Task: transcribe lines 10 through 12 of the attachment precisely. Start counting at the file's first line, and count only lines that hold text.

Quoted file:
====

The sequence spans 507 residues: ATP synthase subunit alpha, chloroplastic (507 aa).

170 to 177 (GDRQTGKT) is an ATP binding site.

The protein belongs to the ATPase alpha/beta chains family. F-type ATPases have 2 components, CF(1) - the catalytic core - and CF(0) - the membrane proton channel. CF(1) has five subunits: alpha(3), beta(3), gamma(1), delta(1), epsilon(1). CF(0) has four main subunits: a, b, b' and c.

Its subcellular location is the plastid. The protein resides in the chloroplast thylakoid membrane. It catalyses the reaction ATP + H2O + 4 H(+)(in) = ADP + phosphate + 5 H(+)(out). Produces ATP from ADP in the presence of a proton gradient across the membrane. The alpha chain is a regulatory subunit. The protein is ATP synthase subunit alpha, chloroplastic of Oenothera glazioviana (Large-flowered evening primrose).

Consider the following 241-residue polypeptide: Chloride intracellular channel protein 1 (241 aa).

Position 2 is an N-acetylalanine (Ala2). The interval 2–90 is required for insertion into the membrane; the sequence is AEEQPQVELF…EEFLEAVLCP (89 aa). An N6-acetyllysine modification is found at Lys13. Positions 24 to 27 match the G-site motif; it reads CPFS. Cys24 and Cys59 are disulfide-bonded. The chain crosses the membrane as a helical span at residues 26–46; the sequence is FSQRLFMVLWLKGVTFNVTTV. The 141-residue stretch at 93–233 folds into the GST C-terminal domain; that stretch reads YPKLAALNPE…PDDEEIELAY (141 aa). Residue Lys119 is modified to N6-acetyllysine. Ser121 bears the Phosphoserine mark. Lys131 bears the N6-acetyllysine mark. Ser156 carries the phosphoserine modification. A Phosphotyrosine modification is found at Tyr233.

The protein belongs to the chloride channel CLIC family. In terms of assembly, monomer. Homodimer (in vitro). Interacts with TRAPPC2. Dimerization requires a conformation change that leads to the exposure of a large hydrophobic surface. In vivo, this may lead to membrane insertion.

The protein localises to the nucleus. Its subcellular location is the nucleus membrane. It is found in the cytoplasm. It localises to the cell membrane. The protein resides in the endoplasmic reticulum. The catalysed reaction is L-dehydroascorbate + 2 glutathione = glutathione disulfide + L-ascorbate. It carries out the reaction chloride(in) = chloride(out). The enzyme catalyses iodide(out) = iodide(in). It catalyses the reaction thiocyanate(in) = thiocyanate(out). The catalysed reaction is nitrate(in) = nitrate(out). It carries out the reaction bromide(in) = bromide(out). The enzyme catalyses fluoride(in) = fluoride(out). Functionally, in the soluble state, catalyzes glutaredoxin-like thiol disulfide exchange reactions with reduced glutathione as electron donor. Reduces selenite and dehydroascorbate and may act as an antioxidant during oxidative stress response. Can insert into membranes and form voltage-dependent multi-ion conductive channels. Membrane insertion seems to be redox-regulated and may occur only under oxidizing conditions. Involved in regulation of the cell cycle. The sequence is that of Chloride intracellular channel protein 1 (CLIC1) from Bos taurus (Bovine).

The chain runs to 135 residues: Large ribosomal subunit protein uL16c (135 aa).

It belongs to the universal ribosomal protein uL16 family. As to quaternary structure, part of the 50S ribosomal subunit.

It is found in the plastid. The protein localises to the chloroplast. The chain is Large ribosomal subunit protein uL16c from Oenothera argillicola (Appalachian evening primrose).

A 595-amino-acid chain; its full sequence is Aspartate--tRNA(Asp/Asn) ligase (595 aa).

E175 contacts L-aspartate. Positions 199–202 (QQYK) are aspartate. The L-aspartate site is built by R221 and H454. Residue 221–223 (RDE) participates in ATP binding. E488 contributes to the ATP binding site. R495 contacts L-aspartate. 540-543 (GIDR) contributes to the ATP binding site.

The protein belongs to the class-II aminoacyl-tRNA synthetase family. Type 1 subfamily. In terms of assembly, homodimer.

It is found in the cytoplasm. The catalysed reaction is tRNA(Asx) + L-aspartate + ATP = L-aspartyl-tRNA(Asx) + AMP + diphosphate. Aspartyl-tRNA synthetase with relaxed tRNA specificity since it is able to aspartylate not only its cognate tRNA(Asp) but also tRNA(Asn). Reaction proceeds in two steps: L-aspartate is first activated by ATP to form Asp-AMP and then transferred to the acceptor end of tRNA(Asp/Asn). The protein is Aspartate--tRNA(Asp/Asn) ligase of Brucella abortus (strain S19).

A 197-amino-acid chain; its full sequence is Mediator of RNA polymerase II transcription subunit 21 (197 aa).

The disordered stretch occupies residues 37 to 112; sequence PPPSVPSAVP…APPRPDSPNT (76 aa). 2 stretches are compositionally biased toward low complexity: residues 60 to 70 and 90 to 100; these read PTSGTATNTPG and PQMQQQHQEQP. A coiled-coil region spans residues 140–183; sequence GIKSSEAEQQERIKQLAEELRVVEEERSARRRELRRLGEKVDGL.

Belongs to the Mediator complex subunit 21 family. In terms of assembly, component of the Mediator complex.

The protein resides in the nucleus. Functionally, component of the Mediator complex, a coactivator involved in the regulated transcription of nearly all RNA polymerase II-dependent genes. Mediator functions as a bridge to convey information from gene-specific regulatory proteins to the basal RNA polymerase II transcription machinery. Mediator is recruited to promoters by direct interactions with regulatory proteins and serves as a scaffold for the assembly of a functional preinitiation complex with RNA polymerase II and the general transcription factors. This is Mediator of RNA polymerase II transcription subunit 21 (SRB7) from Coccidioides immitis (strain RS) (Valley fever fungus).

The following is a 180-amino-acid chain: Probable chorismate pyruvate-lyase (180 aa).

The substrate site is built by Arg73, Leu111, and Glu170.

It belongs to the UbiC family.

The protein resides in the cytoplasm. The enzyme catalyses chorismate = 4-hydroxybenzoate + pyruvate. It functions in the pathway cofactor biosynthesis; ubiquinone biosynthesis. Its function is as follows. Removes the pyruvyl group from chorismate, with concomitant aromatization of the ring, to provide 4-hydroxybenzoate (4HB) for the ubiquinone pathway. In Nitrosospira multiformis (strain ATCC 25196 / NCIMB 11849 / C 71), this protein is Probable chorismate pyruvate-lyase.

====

It belongs to the universal ribosomal protein uL16 family. As to quaternary structure, part of the 50S ribosomal subunit.

It is found in the plastid. The protein localises to the chloroplast. The chain is Large ribosomal subunit protein uL16c from Oenothera argillicola (Appalachian evening primrose).

A 595-amino-acid chain; its full sequence is Aspartate--tRNA(Asp/Asn) ligase (595 aa).